August 24--??, 2004
Bucaramanga is a large, modern city, with very historic roots. In a day's excursion from Giron we got a good feel for the city, saw the history museum (Casa de Bolivar) and the colonial Casa de Cultura as well as having an excellent lunch and getting Jan's hair cut.
A Latin American haircut doesn't quite measure up to a Chinese haircut in that it doesn't include any head or back massage, but it can be cheaper if you forgo the shampoo and therefore also the blow-drying. Since we spend on average a month in every country, Jan has sampled the hair-cutting skills of just about every one. At a dollar, Colombia wins hands down on price, but she still misses those head massages.
Latin America seems to have a big problem with street vendors. The informal economy sometimes seems bigger than the formal one when every sidwalk is lined with indiviudals selling everything from hats to reading glasses, CD's to magazines, and everything in-between. Bucaramanga was the first town in Colombia where we encountered these vendors. At the time, we didn't really think about the effect we were having buying from this man, but later, in Bogota, we got to think about it quite a lot as just about every square inch of sidewalk in certain parts of the city are covered with them.
Unlike in Thailand, where the street vendors usually only come out at night and seem to be fairly well regulated, in Bogota they are the scourge of regular merchants, are reputed to be involved in money-laundering or at least to be controlled by some kind of mafia, and of course don't pay taxes. What should one do in a country where the unemployment rate is in the 20% range and the underemployment rate also high? We don't have any answer. But we have been told that the problem in Bogota has worsened under the current mayor. Still, we have seen advertisements in the papers urging people not to buy from street vendors and we have heard that some shops have gone out of business because their customers don't want to run the gauntlet of vendors and we have seen street vendors running at the approach of some official or other.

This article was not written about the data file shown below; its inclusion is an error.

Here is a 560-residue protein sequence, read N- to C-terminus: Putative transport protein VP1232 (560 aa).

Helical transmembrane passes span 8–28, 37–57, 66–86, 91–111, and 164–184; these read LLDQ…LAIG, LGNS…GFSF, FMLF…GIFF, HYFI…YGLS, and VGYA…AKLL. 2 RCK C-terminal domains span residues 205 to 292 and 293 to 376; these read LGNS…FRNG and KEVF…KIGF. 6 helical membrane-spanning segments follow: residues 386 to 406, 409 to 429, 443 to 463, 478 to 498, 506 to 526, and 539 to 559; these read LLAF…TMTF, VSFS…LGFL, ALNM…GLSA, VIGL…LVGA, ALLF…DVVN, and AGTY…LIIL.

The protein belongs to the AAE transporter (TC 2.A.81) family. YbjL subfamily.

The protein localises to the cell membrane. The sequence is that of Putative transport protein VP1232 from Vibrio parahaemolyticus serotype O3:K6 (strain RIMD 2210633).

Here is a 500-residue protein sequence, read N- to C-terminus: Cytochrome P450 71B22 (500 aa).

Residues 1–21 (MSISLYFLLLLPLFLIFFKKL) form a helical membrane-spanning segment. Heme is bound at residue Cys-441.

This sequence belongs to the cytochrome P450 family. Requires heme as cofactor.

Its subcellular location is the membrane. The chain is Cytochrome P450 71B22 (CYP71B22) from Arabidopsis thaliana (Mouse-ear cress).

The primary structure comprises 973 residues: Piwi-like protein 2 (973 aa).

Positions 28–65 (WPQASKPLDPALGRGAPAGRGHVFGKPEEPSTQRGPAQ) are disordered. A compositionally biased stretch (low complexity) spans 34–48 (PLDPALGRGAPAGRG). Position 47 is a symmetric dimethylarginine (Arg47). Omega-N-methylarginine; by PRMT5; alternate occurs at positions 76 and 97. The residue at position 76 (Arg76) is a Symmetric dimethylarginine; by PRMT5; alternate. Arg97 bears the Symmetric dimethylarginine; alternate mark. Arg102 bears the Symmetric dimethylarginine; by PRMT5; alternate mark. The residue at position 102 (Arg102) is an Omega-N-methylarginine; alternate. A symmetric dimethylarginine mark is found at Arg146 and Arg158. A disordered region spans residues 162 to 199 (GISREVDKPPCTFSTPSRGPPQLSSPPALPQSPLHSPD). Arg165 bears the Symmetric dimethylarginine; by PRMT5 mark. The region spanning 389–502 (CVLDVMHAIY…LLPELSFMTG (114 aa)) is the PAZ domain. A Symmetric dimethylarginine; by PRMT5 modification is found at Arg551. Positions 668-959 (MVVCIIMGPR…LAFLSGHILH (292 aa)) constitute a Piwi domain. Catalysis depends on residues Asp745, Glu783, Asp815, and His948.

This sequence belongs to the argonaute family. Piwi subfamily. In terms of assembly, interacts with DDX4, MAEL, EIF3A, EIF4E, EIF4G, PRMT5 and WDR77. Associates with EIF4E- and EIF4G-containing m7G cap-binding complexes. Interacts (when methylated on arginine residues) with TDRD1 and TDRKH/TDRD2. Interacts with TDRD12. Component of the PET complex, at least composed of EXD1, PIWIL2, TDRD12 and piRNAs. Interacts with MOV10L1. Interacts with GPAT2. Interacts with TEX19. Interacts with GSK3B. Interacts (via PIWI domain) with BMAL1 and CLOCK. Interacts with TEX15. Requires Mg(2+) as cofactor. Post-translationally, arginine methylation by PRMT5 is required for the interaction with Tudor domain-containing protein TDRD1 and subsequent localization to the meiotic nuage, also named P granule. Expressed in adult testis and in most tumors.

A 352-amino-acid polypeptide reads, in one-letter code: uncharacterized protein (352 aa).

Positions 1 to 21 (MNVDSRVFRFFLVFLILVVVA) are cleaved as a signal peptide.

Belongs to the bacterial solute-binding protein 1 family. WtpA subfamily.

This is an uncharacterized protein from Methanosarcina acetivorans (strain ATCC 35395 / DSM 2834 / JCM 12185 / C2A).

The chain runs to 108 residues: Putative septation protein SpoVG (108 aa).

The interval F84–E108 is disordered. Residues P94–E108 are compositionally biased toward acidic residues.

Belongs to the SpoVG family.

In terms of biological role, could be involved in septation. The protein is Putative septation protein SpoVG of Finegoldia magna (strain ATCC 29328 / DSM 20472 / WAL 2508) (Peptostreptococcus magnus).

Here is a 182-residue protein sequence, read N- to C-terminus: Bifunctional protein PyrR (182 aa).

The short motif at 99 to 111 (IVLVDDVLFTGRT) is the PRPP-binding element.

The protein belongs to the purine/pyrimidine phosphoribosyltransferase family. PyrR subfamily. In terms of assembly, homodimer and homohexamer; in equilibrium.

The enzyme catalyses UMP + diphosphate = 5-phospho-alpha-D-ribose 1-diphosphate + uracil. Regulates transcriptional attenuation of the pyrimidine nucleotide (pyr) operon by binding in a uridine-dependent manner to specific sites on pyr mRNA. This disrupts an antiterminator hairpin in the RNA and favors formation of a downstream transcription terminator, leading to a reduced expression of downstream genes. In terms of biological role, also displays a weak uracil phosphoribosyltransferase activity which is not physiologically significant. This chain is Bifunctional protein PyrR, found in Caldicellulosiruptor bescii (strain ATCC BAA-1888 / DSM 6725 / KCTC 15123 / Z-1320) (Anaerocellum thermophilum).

In Panama we were always very glad to see the Tourist Police around in their distinctive uniforms and usually riding bikes. We were stopped by them several times on the streets of the old center of Panama City, the Casco Antiguo, and given gentle advice about where and where not to wander. Colombia's tourist police is not so visible on the streets, but are often found at tourist sites serving as guides as well as guards depending on the size and importance of the site.
This man gave us a very nice tour of the Casa de Cultura, which we came across by accident. We saw a nice-looking courtyard and couldn't resist peeking in. When we realized where we were and had accepted the offer of a tour, our guide helped us practice Spanish and got in some English practice himself, and then introduced us to the rest of his team where we collectively bemoaned the security situation that kept so many tourists away. We learned that the members of this team came from all over Colombia and were assured that such is often the case. We also gathered that it is an elite kind of service requiring very good people skills and of course language skills as well.
In Tunja we met tourist policement in two of the city's sites. First in a monastery of Saint Thomas and then in one of the lovely churches decorated so profusely in carved and gilded wood that it reminds one of a wedding cake. Both gave us excellent guided tours.
Bucaramanga didn't have nearly so many colonial style houses as Giron, but here and there you could spot one or two like this one. The Casa de Bolivar was one, of course, as was the Casa de la Cultura. It's sad that the urge to modernize so often means the loss of such a heritage.
This was one of two old churches that we walked by and admired from the outside. Had we happened by during mass we might have been able to step inside, but unfortunately all was locked up tight this day. The strong locks are probably to protect the treasures within from thieves. So different from Mexico where churches were open almost all day and into the evening even when there was no service going on.
The Cathedral was the exception that proved the rule. When we arrived in front of it soon after getting off the bus it was open to Bucaramangans on their way to work wanting to stop in and offer up a prayer or two. It was a pleasant building, relatively modern, and very large with rather lovely stained glass windows.